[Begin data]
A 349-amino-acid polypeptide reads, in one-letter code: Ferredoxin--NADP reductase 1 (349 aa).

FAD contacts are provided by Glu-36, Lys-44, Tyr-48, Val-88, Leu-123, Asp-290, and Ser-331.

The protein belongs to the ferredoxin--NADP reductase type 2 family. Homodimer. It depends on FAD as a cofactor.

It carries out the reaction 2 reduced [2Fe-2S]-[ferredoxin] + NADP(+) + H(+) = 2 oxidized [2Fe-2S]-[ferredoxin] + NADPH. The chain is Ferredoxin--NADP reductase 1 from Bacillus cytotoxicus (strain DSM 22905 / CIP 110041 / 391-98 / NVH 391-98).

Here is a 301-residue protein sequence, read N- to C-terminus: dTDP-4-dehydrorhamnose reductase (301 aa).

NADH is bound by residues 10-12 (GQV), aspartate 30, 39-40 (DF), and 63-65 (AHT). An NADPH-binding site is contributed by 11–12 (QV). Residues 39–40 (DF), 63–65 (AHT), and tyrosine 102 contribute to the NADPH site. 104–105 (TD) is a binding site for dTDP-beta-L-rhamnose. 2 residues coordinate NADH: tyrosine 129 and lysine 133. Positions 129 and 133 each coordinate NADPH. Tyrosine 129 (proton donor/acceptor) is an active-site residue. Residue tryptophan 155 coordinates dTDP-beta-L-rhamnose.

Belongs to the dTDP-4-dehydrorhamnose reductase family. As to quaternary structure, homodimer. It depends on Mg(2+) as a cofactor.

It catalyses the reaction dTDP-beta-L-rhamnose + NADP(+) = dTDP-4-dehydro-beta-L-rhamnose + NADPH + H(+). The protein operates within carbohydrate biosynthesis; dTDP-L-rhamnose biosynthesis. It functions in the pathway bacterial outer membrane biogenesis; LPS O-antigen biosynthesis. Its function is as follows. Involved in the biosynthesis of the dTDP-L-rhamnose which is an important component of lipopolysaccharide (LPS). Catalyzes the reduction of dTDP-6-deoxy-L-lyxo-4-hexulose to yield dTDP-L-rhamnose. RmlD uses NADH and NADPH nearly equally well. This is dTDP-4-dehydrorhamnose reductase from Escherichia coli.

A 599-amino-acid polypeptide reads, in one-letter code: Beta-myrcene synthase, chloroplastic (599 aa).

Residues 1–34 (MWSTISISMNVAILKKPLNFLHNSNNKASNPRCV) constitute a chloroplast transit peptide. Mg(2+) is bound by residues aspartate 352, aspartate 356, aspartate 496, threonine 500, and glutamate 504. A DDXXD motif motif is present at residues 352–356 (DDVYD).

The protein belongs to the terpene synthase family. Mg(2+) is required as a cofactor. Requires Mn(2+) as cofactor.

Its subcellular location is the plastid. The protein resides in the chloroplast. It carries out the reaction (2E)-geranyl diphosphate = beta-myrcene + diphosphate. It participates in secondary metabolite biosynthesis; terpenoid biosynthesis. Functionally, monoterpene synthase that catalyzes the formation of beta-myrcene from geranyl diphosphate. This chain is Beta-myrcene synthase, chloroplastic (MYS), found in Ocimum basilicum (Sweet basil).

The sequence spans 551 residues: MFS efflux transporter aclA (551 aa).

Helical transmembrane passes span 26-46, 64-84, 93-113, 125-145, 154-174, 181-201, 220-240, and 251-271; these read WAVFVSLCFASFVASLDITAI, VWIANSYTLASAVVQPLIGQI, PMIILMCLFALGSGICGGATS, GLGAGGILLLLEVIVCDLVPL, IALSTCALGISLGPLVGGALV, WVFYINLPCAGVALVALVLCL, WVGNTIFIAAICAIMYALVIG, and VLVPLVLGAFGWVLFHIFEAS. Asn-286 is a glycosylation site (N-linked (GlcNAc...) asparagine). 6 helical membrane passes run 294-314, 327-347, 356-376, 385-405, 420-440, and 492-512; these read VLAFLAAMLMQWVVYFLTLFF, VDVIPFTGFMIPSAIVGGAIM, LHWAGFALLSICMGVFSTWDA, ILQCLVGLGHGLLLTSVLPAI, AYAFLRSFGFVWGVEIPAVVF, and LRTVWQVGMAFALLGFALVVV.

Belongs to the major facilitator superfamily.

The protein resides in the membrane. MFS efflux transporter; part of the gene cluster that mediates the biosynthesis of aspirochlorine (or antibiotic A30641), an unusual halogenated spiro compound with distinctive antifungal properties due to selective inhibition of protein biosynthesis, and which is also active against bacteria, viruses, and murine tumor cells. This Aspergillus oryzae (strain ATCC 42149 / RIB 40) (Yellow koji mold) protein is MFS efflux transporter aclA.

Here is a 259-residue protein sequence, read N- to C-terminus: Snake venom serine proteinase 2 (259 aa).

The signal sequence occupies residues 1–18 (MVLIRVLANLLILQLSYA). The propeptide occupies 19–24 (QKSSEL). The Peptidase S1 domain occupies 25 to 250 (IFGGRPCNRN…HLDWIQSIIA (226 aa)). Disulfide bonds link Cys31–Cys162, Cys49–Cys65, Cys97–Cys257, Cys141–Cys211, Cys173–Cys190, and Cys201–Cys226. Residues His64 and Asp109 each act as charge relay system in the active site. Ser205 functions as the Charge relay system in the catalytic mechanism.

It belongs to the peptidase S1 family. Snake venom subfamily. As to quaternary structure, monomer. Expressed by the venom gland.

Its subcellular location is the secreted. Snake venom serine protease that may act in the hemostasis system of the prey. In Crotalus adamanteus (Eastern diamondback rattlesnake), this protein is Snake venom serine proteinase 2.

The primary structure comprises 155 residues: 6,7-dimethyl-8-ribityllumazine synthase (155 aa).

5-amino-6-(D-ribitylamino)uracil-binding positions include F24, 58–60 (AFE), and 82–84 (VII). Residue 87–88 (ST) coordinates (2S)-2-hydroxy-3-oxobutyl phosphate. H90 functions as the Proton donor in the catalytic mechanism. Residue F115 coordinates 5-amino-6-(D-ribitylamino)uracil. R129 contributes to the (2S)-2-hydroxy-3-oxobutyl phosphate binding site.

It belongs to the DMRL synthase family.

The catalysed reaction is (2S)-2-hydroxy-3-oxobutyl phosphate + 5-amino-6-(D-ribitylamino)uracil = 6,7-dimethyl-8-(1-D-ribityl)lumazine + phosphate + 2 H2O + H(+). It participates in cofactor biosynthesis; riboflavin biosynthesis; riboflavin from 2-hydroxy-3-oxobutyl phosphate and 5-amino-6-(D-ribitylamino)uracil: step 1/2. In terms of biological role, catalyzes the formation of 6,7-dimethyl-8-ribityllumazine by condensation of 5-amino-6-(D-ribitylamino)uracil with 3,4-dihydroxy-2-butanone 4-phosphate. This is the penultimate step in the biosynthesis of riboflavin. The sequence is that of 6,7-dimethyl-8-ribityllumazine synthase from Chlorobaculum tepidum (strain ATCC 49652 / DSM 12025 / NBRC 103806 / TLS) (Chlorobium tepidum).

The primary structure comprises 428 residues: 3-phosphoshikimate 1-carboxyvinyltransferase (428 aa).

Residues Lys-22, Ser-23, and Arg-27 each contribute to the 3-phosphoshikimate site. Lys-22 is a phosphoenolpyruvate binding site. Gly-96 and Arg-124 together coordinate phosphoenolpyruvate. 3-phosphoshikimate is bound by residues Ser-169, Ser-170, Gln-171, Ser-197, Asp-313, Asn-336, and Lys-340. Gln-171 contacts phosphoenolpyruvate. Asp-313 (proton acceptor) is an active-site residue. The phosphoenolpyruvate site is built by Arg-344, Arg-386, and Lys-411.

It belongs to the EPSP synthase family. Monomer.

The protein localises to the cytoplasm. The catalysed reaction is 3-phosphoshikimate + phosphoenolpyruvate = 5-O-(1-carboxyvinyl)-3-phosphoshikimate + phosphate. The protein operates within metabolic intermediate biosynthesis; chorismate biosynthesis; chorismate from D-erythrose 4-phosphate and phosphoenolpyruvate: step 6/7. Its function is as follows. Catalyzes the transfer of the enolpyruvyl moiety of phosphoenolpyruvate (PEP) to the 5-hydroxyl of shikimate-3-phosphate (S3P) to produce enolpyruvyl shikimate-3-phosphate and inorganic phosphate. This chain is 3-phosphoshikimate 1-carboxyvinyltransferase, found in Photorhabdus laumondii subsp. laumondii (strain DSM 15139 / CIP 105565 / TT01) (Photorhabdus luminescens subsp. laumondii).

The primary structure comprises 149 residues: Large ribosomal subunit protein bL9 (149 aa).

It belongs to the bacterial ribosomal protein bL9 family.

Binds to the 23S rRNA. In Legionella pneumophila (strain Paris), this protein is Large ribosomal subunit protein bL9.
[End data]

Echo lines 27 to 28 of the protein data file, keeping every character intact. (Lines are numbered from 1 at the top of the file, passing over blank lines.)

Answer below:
It belongs to the EPSP synthase family. Monomer.

The protein localises to the cytoplasm. The catalysed reaction is 3-phosphoshikimate + phosphoenolpyruvate = 5-O-(1-carboxyvinyl)-3-phosphoshikimate + phosphate. The protein operates within metabolic intermediate biosynthesis; chorismate biosynthesis; chorismate from D-erythrose 4-phosphate and phosphoenolpyruvate: step 6/7. Its function is as follows. Catalyzes the transfer of the enolpyruvyl moiety of phosphoenolpyruvate (PEP) to the 5-hydroxyl of shikimate-3-phosphate (S3P) to produce enolpyruvyl shikimate-3-phosphate and inorganic phosphate. This chain is 3-phosphoshikimate 1-carboxyvinyltransferase, found in Photorhabdus laumondii subsp. laumondii (strain DSM 15139 / CIP 105565 / TT01) (Photorhabdus luminescens subsp. laumondii).